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30 Oct, 2006

More Flights from Thailand to Buddhist Circuit Sites

Buddhist pilgrims heading for the holy sites in India are set to benefit from a bonanza of new flights connecting Bangkok directly to the cities of Bodhgaya and Varanasi as of the winter schedule 2006/2007, effective this week.

The thrice weekly flights each by INDIAN (formerly known as Indian airlines) and Thai Airways International will boost the position of Bangkok as an Asian aviation hub and allow both Thailand and India to tap into one of the fastest growing segments of air travel — pilgrimage tourism.

Bodhgaya and Varanasi, respectively the site of Buddha’s enlightenment and where Buddha preached his first sermon, are two of the four most important Buddhist pilgrimage centres.

Both airlines will be operating to Bodhgaya on Mondays, Wednesdays and Saturdays, INDIAN using an 146-seat A320 and THAI a 149-seat Boeing 737-400. Larger aircraft cannot be used because of runway restrictions and inability to make night landings. Varanasi will be operated only by Thai Airways, but faces the same airport restrictions.

The flights will be entirely new for THAI and an upgrade for INDIAN which has been operating a single weekly frequency to Bodhgaya from Bangkok since 2003, but only during the winter season.

Made possible by India’s open sky policy which allows ASEAN airlines to operate to 18 cities in India, the new flights will be a special landmark for THAI. It will become the only non-Indian airline to operate to both Bodhgaya and Varanasi, and also raise its total number of Indian destinations to eight, more than any other country on its routnet.

Both INDIAN and THAI say that the new routes will be hugely important to their yields and profitability. Both are to operate these flights only during the winter season when there is maximum demand for pilgrimage traffic.

INDIAN will operate two non-stop flights on Monday and Saturday to/from Bodhgaya while the Wednesday flight will be via Guwahati, allowing for more than 1,600 seats on the sector in each direction. Last year during the Oct-Jan period INDIAN operated 42 extra flights to/from Bodhgaya to cater to demand.

This year, INDIAN is offering special group fares and has also introduced special packages that include surface travel to Patna and Varanasi with onward connections by air to New Delhi and then back to Bangkok. Pilgrims can also return via Mumbai from where INDIAN operates a daily service to Bangkok.

While INDIAN has made major inroads into capturing the local market, THAI’s Vice President, Marketing Development and Support, Pandit Chanapai, said the airline expects to attract a lot of the Thai upmarket traffic, including delegations from the Royal Family and Buddhist universities, temples and monasteries.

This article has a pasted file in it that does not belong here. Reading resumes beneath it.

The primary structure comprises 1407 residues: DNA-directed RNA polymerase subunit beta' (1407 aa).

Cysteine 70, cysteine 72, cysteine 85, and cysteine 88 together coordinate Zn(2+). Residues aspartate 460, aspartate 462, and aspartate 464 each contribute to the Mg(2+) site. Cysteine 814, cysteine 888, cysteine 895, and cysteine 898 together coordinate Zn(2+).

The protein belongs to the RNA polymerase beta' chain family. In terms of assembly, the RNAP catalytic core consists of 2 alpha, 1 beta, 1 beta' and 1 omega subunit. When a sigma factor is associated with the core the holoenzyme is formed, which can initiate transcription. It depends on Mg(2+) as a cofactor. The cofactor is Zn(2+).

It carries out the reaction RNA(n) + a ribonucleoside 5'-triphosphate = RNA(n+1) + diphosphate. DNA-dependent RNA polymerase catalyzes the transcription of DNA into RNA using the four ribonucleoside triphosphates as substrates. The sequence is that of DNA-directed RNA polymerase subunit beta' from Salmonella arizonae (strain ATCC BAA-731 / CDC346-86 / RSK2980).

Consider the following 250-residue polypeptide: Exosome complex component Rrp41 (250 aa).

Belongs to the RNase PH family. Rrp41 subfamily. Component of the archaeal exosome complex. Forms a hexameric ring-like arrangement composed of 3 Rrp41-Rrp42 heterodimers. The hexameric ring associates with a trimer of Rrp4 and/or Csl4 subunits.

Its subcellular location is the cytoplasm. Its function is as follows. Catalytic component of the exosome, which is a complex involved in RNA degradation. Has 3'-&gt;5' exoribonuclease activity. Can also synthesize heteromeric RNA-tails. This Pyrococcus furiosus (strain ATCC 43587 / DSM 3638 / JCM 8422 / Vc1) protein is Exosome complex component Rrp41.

He said THAI eventually expects about 50% of the load to be generated by pilgrims from Japan, Korea, Hong Kong, Taiwan and China transiting via Bangkok. The new flights have been timed to provide easy connections with the incoming THAI flights from those points and structured as a triangular operation to support special packages that allow the pilgrims to do five- or seven-day tours through both the holy cities.

Special promotional fares have been launched both in Thailand as well as in Northeast Asia.

A special crew will operate the flights which will leave in the morning and return at night, requiring no crew layover in India. Inflight product and services are also being adjusted accordingly, including vegetarian meals and alcohol being served only upon demand.

THAI’s flights will be stopped in summer 2007 when demand drops as it becomes either too hot or too wet in India. INDIAN’s Bangkok-based manager Rakesh Bhatia said no flights were operated this past summer but the airline has not yet decided what it will do next summer.

Mr Pandit said the new flights would go for long way towards boosting Thai revenues from India which is already the fourth most important market in terms of profitability after China, Japan and Korea.

THAI now flies to Mumbai, New Delhi, Kolkata, Chennai and Bangalore. In addition to the new Buddhist circuit flights, it also announced its 8th Indian destination, Hyderabad, which along with Bangalore, is attracting dozens of Silicon Valley companies.

Mr Pandit said the Hyderabad flights have been timed to link up with THAI’s non-stop flights to the US, allowing the airline to compete directly with the non-stop US flights by Singapore Airlines, which also serves both Hyderabad and Bangalore.

In addition to seeking the possibility of upgrading to a daily service to Kolkata, and putting more wide-body seat capacity to other Indian cities, THAI is exploring new cities like Amritsar, Jaipur and Ahmedabad, Mr Pandit said.

INDIAN’s winter schedule to India has also been improved, with the timings of flights to New Delhi and Mumbai being adjusted to afternoon departures from Bangkok. The airline is also the only one operating from Bangkok to Nagpur, the central Indian city set to become the site of a huge Boeing aircraft maintenance centre in future.

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